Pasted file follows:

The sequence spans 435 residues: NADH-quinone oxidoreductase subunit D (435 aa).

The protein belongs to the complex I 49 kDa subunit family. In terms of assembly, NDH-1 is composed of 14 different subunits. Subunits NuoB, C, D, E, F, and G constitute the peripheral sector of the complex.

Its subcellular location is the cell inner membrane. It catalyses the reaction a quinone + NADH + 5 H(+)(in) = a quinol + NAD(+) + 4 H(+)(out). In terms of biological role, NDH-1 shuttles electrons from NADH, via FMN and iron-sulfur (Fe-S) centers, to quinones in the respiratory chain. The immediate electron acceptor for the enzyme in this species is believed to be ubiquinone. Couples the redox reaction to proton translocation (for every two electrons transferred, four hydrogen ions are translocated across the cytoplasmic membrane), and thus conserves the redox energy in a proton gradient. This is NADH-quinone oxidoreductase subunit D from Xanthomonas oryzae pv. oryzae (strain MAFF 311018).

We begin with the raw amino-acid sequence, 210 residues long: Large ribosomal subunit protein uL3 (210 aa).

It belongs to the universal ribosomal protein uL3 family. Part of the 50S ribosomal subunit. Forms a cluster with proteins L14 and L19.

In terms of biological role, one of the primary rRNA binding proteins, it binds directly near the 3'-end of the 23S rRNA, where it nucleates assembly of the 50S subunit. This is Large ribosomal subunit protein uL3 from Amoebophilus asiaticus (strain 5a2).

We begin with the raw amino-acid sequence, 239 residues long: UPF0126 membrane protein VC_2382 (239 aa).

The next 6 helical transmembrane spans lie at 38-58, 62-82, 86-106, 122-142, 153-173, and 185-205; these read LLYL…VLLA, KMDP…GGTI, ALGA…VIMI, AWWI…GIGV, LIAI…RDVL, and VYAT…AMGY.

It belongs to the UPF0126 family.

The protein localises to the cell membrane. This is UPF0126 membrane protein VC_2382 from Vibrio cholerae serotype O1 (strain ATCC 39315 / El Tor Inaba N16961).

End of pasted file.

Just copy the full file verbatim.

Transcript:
The sequence spans 435 residues: NADH-quinone oxidoreductase subunit D (435 aa).

The protein belongs to the complex I 49 kDa subunit family. In terms of assembly, NDH-1 is composed of 14 different subunits. Subunits NuoB, C, D, E, F, and G constitute the peripheral sector of the complex.

Its subcellular location is the cell inner membrane. It catalyses the reaction a quinone + NADH + 5 H(+)(in) = a quinol + NAD(+) + 4 H(+)(out). In terms of biological role, NDH-1 shuttles electrons from NADH, via FMN and iron-sulfur (Fe-S) centers, to quinones in the respiratory chain. The immediate electron acceptor for the enzyme in this species is believed to be ubiquinone. Couples the redox reaction to proton translocation (for every two electrons transferred, four hydrogen ions are translocated across the cytoplasmic membrane), and thus conserves the redox energy in a proton gradient. This is NADH-quinone oxidoreductase subunit D from Xanthomonas oryzae pv. oryzae (strain MAFF 311018).

We begin with the raw amino-acid sequence, 210 residues long: Large ribosomal subunit protein uL3 (210 aa).

It belongs to the universal ribosomal protein uL3 family. Part of the 50S ribosomal subunit. Forms a cluster with proteins L14 and L19.

In terms of biological role, one of the primary rRNA binding proteins, it binds directly near the 3'-end of the 23S rRNA, where it nucleates assembly of the 50S subunit. This is Large ribosomal subunit protein uL3 from Amoebophilus asiaticus (strain 5a2).

We begin with the raw amino-acid sequence, 239 residues long: UPF0126 membrane protein VC_2382 (239 aa).

The next 6 helical transmembrane spans lie at 38-58, 62-82, 86-106, 122-142, 153-173, and 185-205; these read LLYL…VLLA, KMDP…GGTI, ALGA…VIMI, AWWI…GIGV, LIAI…RDVL, and VYAT…AMGY.

It belongs to the UPF0126 family.

The protein localises to the cell membrane. This is UPF0126 membrane protein VC_2382 from Vibrio cholerae serotype O1 (strain ATCC 39315 / El Tor Inaba N16961).